Going the extra mile for retirement living


Creating suitable new retirement homes offering the ‘extras’ has never been more essential, says McCarthy Stone, who spoke to Housebuilder & Developer’s Roseanne Field about a high-profile recent example in the West Midlands.

There’s little need to reiterate the fact that the UK has an ever-growing number of elderly people. But when coupled with the country’s housing shortage, focusing on good quality housing options for later living is more vital than ever before. 

It’s a driver McCarthy Stone have made the most of, developing retirement communities. The company has new developments onsite throughout the UK, under both of its two business streams: Retirement Living and Retirement Living Plus. The former is for people over 60 and including a range of amenities, and the latter for those aged 70+ with a similar standard range plus a few extras. 

One recent ‘Plus’ development is Wheatley Place, situated near Solihull, just south of Birmingham. The development comprises a total of 66 one and two bedroom apartments, available to rent or buy, either fully or partly through the Older Persons Shared Ownership (OPSO) scheme. Amenities include communal areas featuring landscaped gardens and roof terrace, an onsite bistro, lounge, bar, private dining area, wellness suite, gym and exercise studio, and games room. A manager is onsite 24/7, and tailored domestic support and personal care are available. 


Wheatley Place forms part of the wider regeneration of an area known as The Green – the former headquarters of automotive and aerospace manufacturer Lucas Industries (now part of engineering company ZF Group). With the company relocating to a new purpose-built complex at a nearby business park, the brownfield site was freed up for a range of new development possibilities, as Sam Brownhill, associate development director for McCarthy Stone explains. “The site forms the gateway into a wider mixed use regeneration development comprising residential and commercial uses,” he says. “The development being in close proximity to national infrastructure and a number of local services makes it an excellent location from a retirement community perspective, as well as from a build and procurement point of view.” 

The site covers a total of 47 acres. McCarthy Stone partnered with M7 Real Estate, who were responsible for obtaining planning permission for the wider scheme, as well as undertaking the demolition of the existing office block, and creating the necessary infrastructure to service the site. The site has planning permission for a total of 330 dwellings including affordable housing, as well as McCarthy Stone’s retirement living development, a care home, and 100,000 ft2 of car dealerships. 

The planning process for the development wasn’t smooth. Being the ‘gateway’ to the wider scheme, the local authority were particularly interested in the materials and overall quality of the design; to a higher level than on other projects. Brownhill says: “Given these challenges, an engaged and robust pre-app process was undertaken, discussing all elements of the design and key milestones during the pre-acquisition of the site which allowed both McCarthy Stone and the local planning authority to build a strong partnership to bring this scheme forward.”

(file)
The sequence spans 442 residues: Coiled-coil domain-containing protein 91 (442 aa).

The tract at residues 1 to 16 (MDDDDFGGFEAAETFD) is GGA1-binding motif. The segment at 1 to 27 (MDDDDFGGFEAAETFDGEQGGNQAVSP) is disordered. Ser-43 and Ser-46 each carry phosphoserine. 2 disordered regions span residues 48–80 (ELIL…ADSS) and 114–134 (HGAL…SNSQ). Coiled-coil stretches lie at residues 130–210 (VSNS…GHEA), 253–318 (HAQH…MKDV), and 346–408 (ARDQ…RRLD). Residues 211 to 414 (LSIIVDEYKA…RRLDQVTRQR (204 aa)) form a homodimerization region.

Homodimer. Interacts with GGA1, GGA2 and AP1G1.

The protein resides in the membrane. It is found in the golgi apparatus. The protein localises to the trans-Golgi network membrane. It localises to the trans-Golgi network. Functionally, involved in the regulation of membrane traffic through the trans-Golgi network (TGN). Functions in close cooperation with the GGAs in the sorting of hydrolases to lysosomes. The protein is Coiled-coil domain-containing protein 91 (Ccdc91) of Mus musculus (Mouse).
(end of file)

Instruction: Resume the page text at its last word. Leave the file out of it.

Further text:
The need for this partnership became evident, he adds, when (following some market research) McCarthy Stone wanted to amend certain details after planning consent had been granted. Despite the intense nature of the process given the project’s prominence, the local authority were willing to accept an amended planning application, with “refreshed apartment types and communal areas being integrated into the scheme,” Brownhill says.

The materials chosen were picked to bring a “contemporary complement to Shirley’s mix of architectural styles,” says McCarthy Stone. A mix of coloured brick was specified, – largely red, with smooth blue bricks also included. Protruding external details will be finished with a white render, and anthracite grey PVCu windows are to be used throughout. Where apartments include balconies, these are constructed using metal and feature glass balustrades. A timber pergola will be installed on the roof terrace. 


Having worked in the sector for so long, McCarthy Stone didn’t struggle to identify design priorities on this scheme. “The inherent approach to designing any retirement living development is ensuring community and companionship are at the heart of the building’s footprint,” explains Brownhill. “Locating a central communal hub with direct permeability from the main entrance, through to good quality, spacious external areas help to create a sense of freedom that the residents of the development can enjoy.” 

Located to the left of the reception area, the communal lounge has generous natural light and includes spaces for both socialising and also solo activities such as reading. Next to this is the bistro restaurant, which offers drinks, snacks, lunch, dinner, and afternoon tea. The garden, which ‘wraps around’ the whole building can be accessed from these two areas, and has been designed so it can be enjoyed all year round. 

Brownhill also acknowledges that while the sense of community and social aspects are key, equally important for many of the residents is retaining a sense of independence; which security and safety are implicit parts of. “Functional aspects of the design such as a 24 hour emergency call system and video door entry ensure residents feel safe and secure from the independence of their own apartment,” Brownhill says. 

The accommodation comprises one and two bedroom apartments, with varying layouts and room sizes depending on where in the building they’re situated. The one-beds include a double bedroom with walk-in wardrobe, a shower room, large living room, and storage cupboard. Some apartments have access to outdoor space – patios on the ground floor and balconies on the first, second, and third floors.